Biogas systems offer an opportunity for on-site, distributed waste management. Digesters can be used to process all types of organic waste, including sewage, solid organic wastes, animal manure, food wastes, and grey-water. These affordable systems creating flexibility for integrated waste management that directly addresses local needs.
97% of Uganda’s population use charcoal or wood for cooking. These fuel sources degrade indoor air, posing a serious health risk to approximately 3 billion people worldwide.Clean-burning biogas offers an alternative to dirty biomass energy.
Uganda is a critical biodiversity hotspot home to some of the world's last remaining wild populations of great apes. Biogas systems protect forests by (1) directly displacing charcoal and firewood, and (2) by generating a high-quality fertilizer that enables famers to intensify agricultural production on existing lands, rather than clearing forests to create new farmland.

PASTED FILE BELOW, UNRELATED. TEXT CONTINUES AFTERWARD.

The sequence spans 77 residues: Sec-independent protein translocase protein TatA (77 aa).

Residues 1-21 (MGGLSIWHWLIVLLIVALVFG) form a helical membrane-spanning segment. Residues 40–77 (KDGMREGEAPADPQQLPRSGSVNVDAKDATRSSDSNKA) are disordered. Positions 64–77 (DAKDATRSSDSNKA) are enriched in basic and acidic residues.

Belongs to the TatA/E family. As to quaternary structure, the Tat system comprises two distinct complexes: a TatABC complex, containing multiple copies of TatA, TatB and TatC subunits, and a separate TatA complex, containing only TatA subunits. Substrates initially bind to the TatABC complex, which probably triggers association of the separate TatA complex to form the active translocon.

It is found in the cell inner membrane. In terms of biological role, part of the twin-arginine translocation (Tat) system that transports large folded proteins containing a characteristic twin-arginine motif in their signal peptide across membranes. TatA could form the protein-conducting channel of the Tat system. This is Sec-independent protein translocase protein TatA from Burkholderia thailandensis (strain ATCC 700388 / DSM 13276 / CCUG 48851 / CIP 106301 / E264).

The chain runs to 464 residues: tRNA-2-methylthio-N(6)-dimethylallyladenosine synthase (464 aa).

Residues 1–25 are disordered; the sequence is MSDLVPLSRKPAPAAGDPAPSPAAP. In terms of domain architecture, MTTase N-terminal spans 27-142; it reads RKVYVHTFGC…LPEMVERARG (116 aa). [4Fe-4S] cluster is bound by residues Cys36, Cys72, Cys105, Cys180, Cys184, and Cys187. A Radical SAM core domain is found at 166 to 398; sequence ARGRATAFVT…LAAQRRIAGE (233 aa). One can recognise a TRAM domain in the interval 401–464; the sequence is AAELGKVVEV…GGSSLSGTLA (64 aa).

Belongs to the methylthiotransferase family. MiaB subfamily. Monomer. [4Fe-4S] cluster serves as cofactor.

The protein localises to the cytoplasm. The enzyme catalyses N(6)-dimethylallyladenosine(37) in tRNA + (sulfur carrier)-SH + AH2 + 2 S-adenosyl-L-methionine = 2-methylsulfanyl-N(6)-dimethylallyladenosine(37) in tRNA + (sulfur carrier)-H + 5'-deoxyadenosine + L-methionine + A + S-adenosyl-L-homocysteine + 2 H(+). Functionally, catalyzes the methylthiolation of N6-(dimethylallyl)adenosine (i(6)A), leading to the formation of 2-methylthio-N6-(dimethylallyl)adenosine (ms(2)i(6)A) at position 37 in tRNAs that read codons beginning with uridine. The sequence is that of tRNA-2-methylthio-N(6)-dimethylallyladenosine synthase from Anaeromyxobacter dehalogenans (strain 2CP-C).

Switching to biogas can save money in many different ways. Biogas system owners will see their energy bills decrease as their crop production increases. A latrine-based biogas system will last for 30 years or more, eliminating the need to constantly dig, cement, and empty latrines.
Uganda has one of the highest rates of soil depletion and one of the lowest rates of fertilizer usage in the world. Imported chemical fertilizers are too expensive for all but the most affluent farmers. Anaerobic digestion transforms waste into a safe, high-quality, and affordable fertilizer.
Biogas offers an alternative source of energy to fast-growing, forest-dependent communities threatened by diminishing fuelwood resources. Biogas system operators own the means of energy production, and are neither impacted by fluctuations in commodity costs (firewood/charcoal) nor reliant upon imports (LPG).
In Uganda, women spend an average of an hour or more each day collecting firewood, often walking more than 10 km. Biogas systems provide on-site cooking fuel, reducing the burden on women.